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Minimizing field inspections to isolate connectivity and theft solutions in distribution networks

IP.com Disclosure Number: IPCOM000237965D
Publication Date: 2014-Jul-23

Publishing Venue

The IP.com Prior Art Database

Abstract

Connectivity and Loss localization applications attempt to identify network solutions over distribution grids by using measurements from sensor devices - for example SCADA and AMI data. § Traditionally, these network solutions are identified via manual inspections in the field, which are expensive, unsustainable, and inefficient. § However measurements from the grid are not always sufficient or of required quality to support the inference of the true underlying network solution. In these cases, it may not be possible to eliminate or substitute field inspections with analytics-based solution. § In this work, we propose a method that uses measurements to minimize the number of field inspections needed to identify the true underlying network solution in distribution grids.

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Minimizing field inspections to isolate connectivity and theft solutions in distribution networks

Summary

Connectivity and Loss localization applications attempt to identify network solutions over distribution grids by using measurements from sensor devices - for example SCADA and AMI data.

Traditionally, these network solutions are identified via manual inspections in the field, which are expensive, unsustainable, and inefficient.

However measurements from the grid are not always sufficient or of required quality to support the inference of the true underlying network solution. In these cases, it may not be possible to eliminate or substitute field inspections with analytics-based solution.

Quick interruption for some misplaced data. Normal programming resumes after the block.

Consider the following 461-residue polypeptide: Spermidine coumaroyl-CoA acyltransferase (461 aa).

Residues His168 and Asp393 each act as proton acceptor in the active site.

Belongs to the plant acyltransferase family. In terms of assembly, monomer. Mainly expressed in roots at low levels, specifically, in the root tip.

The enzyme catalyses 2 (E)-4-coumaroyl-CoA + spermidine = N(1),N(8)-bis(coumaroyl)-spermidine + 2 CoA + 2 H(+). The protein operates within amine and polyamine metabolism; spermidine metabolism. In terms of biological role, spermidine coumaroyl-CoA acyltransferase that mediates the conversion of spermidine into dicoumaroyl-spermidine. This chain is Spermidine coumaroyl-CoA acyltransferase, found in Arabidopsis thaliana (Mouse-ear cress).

In this work, we propose a method that uses measurements to minimize the number of field inspections needed to identify the true underlying network solution in distribution grids.

Business Case 1: Connectivity

Industry problem: Inaccurate / Out-of-date connectivity models


- The connectivity model of a distribution circuit gives the underlying interconnections between various assets and customers in the network downstream of a substation


• i.e. the interconnections between the feeders, distribution transformers, and customers: which customer is connected to which phase and which

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customer is connected to which transformer.


- The accuracy of the connectivity model deteriorates over time due to repairs, maintenance following storms & outages, and rebalancing efforts carried out in the field.


• Field configurations change over time and distributors do not have an up-to-date or accurate view of the connectivity that exists in the field.


- Energy distributors are seeking solutions that minimize the number of field inspections required to maintain an up-to-date connectivity model of their distribution network.


• Manual inspection of field connectivity is expensive and reductions can lead to substantial savings.


• One of the expectations is to get dividends on the recent AMI deployments and utilize these measurements to reduce the cost of field inspections.


• Most solutions needed to improve the reliability and efficiency of a distribution network essentially require an accurate connectivity model as input.

Business Case 1: Connectivity

Manual approach and problems


- During faults and outages, if the crew observes inconsistencies in the connectivity model, these errors may be recorded in manual field reports. Errors in some regions of the distribution network become known in this manner. Reports are not always tracked and not all changes get reflected.


- Utilities use manual labor to perform field inspections. However these resources are not used optimally - they may be wastefully allocated to verify locations where the connectivity model is already accurate.


- There are no systematic ways to detect locations where the connectivity model may be inconsistent and optimally utilize crew to verify the connectivity at these locat...